By Iris Becene
A recent Johns Hopkins study done on mice suggests the intestinal microbiome is an important factor in the development of obesity and insulin resistance in mammals. Dr. David Hackman from the Johns Hopkins Children’s Center described how past studies suggest that a certain protein, TLR4, may interact with the microbiome to result in metabolic syndrome, which may result in heart attack, stroke, or diabetes. Metabolic syndrome describes an array of conditions including obesity, high blood pressure, and high blood sugar. First, the research team ran an experiment in which half of the mice were genetically modified to lack the TLR4 gene and the other half were the controls. Both groups were fed the same feed for the same period of time. The mice lacking the TLR4 gene developed metabolic syndrome symptoms. Further experiments suggested that deleting the TLR4 gene specifically in intestinal epithelium cells resulted in the greatest effects of metabolic syndrome. Other experiments were completed in which the microbiome of both groups of mice were altered through the ingestion of antibiotics which reduce the amount of bacteria in the intestines. The genetically modified mice that were given antibiotics did not develop metabolic syndrome. Fecal tests showed that bacteria contributing to metabolic syndrome were expressed differently between the genetically modified mice and the control mice. Overall, this study suggests that the interaction of the TLR4 gene and bacterial cells may play a role in metabolic syndrome.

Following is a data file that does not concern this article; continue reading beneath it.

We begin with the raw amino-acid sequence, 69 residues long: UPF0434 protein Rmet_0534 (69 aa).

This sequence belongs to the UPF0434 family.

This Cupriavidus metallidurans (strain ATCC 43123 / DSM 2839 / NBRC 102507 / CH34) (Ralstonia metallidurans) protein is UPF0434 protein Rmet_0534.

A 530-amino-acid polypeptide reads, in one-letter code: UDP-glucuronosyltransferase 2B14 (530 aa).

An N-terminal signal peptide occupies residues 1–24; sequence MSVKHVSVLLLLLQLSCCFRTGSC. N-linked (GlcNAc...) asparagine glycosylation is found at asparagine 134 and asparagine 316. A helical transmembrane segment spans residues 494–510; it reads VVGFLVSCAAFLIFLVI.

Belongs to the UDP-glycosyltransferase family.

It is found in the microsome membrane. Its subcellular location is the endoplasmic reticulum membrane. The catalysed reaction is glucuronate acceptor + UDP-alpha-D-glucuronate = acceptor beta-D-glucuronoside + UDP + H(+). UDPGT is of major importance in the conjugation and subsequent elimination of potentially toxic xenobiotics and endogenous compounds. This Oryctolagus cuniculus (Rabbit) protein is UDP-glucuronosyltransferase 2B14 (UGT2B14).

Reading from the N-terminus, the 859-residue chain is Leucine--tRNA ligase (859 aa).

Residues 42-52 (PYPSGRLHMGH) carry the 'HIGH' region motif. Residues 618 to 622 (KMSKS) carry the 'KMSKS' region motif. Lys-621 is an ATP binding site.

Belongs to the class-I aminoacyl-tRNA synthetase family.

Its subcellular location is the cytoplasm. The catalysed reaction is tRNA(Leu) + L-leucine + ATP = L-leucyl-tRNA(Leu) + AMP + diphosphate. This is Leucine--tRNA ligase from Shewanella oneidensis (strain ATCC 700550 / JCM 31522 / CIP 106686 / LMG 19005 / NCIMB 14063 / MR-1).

Johns Hopkins Medicine. (2018, February 12). Mouse study adds to evidence linking gut bacteria and obesity. ScienceDaily. Retrieved March 4, 2018 from www.sciencedaily.com/releases/2018/02/180212100618.htm